What critical questions should businesses ask themselves to get the most out of their data?

I’ll go first!

How much of our data are we really using and how much is under-leveraged?

With the rapidly increasing in-flow of data, there’s a growing enthusiasm in organizations of all sizes to implement data-driven methodologies. While some choose to use a solutions partner to do a thorough evaluation, some decide to dive in themselves.

To each their own but it is important to cover all corners to ensure one is not missing out on important insights gaining opportunities.

What questions would you add to this list?

Who is the intended audience and what insights are they looking for?


Not everything that is asked for can be implemented. When a business user, one that does not know what information is stored in the underlying data, asks something, sometimes can’t be done, just because the data that is suppose to answer the questions asked, doesn’t have the information needed to fulfil the request. So, it’s important to have someone that knows what data is gathered in the the data source along with the one who has the need, normally a business user.

1 Like

“What metrics are we not looking into?”
“Where are our data silos?”

For organizations “new” to data (as in, those that are still mostly “doing data” via spreadsheets and manual analysis), interviewing everyone in the organization to see how they’re doing analysis can also save people a lot of time – I’ve found that some similar spreadsheet work was being done by multiple people, and unfortunately not always doing it correctly (think averages of averages, funky calculations).


What is the goal you are trying to accomplish. Can you elaborate why is that relevant? Also, after getting as much details as possible, try to see if there is a gap what business is asking and what is available in terms of data.

1 Like

What is the Role of business uesr and his responsibilities? Based on received answer we can prepare and display key metrics on dashboard to take appropriate decision making to improve the business performance.

1 Like

“What is the X we’re trying to solve for?” It’s easy to ignore and miss things if you go in looking for confirmation of what you’re expecting. Knowing what problem you’re trying to solve and keeping an open mind to the results will help you and your end user see the data more holistically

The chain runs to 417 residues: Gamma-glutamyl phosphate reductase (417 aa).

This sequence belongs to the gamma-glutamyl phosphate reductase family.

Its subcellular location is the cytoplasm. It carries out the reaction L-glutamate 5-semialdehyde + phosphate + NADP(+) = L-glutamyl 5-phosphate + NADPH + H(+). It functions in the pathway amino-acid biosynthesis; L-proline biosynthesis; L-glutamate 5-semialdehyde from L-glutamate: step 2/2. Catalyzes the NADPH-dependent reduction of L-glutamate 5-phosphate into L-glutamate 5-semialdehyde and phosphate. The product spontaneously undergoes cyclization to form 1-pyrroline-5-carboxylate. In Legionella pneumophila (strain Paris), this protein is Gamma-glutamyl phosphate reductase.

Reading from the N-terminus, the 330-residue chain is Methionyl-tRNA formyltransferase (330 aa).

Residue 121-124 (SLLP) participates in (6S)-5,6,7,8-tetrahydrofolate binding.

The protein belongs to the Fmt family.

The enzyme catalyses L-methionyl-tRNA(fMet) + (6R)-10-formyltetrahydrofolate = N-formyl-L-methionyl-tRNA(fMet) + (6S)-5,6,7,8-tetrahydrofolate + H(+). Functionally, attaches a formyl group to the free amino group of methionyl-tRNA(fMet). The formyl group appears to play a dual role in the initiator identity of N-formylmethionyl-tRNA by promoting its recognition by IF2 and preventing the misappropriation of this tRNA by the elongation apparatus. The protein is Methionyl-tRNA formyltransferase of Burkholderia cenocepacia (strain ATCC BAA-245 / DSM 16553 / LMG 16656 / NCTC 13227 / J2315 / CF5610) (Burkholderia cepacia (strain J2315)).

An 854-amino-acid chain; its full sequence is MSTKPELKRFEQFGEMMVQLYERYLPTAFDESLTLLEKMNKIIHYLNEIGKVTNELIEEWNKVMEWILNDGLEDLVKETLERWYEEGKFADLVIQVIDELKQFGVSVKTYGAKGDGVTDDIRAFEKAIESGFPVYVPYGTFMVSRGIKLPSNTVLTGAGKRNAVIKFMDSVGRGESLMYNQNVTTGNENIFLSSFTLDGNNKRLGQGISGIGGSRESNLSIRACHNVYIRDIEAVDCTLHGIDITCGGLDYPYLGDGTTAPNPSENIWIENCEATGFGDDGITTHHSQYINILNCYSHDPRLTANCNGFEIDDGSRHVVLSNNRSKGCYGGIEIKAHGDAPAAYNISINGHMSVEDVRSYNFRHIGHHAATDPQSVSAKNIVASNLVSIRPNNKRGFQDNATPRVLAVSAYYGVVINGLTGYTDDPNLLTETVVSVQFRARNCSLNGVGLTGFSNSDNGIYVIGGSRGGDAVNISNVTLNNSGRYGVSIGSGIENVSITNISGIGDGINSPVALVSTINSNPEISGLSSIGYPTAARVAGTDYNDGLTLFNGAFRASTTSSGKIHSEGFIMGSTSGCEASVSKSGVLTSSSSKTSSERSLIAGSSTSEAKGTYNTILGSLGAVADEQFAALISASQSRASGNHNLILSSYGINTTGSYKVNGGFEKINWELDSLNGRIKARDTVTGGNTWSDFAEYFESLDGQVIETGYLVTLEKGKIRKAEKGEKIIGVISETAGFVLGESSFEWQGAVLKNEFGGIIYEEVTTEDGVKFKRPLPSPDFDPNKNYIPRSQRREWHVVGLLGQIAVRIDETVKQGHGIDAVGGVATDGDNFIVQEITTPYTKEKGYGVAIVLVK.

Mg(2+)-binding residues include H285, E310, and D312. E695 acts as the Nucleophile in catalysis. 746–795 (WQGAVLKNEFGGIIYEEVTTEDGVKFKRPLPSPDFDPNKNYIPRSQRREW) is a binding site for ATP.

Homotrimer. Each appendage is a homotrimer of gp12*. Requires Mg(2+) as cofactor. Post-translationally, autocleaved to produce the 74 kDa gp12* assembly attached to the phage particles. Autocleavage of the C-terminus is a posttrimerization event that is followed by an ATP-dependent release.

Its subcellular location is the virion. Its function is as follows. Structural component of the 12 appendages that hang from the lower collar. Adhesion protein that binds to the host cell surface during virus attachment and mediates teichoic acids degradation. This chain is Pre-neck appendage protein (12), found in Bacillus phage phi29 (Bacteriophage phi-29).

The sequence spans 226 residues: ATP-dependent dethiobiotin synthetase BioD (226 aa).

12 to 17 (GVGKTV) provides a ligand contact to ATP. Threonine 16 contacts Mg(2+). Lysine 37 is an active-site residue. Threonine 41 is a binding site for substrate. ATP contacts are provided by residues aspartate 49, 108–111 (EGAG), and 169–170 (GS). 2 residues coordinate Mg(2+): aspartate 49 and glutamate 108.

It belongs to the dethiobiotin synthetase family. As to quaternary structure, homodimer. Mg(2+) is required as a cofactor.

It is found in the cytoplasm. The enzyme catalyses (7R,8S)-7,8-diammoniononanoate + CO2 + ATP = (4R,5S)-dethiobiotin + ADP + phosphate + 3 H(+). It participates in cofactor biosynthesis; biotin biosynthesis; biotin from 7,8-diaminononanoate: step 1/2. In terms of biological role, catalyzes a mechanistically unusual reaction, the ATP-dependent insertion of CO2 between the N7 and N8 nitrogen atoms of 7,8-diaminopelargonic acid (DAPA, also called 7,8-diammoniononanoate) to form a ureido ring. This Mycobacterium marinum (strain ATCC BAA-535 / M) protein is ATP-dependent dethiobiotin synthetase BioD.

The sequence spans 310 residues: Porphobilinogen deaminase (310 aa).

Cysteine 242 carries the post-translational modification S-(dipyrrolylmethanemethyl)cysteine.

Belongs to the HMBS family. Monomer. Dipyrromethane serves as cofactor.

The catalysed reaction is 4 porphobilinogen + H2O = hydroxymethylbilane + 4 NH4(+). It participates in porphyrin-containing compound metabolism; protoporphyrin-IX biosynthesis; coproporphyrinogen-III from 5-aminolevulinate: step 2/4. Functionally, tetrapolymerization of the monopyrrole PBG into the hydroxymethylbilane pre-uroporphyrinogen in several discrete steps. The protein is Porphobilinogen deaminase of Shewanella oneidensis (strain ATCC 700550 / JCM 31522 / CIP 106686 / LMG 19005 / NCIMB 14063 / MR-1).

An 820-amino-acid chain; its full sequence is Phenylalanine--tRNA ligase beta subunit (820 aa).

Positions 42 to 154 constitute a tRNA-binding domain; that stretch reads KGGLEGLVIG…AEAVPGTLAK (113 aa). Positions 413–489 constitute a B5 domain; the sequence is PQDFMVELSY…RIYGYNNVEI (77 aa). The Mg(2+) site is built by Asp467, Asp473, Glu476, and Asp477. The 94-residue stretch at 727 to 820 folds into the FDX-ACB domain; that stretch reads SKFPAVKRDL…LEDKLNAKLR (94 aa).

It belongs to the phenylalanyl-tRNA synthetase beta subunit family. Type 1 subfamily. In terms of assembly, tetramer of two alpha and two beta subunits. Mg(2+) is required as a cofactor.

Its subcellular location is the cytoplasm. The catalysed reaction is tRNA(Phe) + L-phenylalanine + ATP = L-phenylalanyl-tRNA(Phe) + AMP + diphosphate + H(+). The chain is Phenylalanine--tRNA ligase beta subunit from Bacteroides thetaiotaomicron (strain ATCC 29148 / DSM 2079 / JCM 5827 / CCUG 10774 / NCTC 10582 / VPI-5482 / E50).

1 Like

Why is this thread linked from the " Facts vs. ‘fake news’ " discussion shortcut? It doesn’t seem to be but tangentially related.

Thanks for pointing that out, Ken. I’ve corrected the link in the activity. Facts vs. Fake news should be pointing to this one - What can we do to overcome misinformation and build trust? - Community Discussions - The Dundas Community | User Forums (influitive.com)

1 Like

Thanks, I replied over there. That’s a heavy topic!

For this one, I think your question is the answer. Not trying to be funny, but businesses will get the most out of their data by ensuring that they are forming questions.

That is, a good question is the best way to ensure that the right data are collected, the right analyses are performed, and the right visuals are presented. I even prefer to write the question being asked at the top of my dashboards. If the dash can’t answer the question, then it needs reform.

Not a question: We can turn our sales data into nice charts and graphs.
An underdeveloped question: What can our data tell us about sales?
A good question: Where are our customers that don’t know about us but buy when they hear about us, so we can run local tv ads to them?

I know most people reading this already get the idea, but I still think it’s important to say: always ensure that questions ARE the basis of data analysis!

1 Like

Again, you make a good point here, Ken! And thanks for putting down example of what a good question looks like. Appreciate it!

1 Like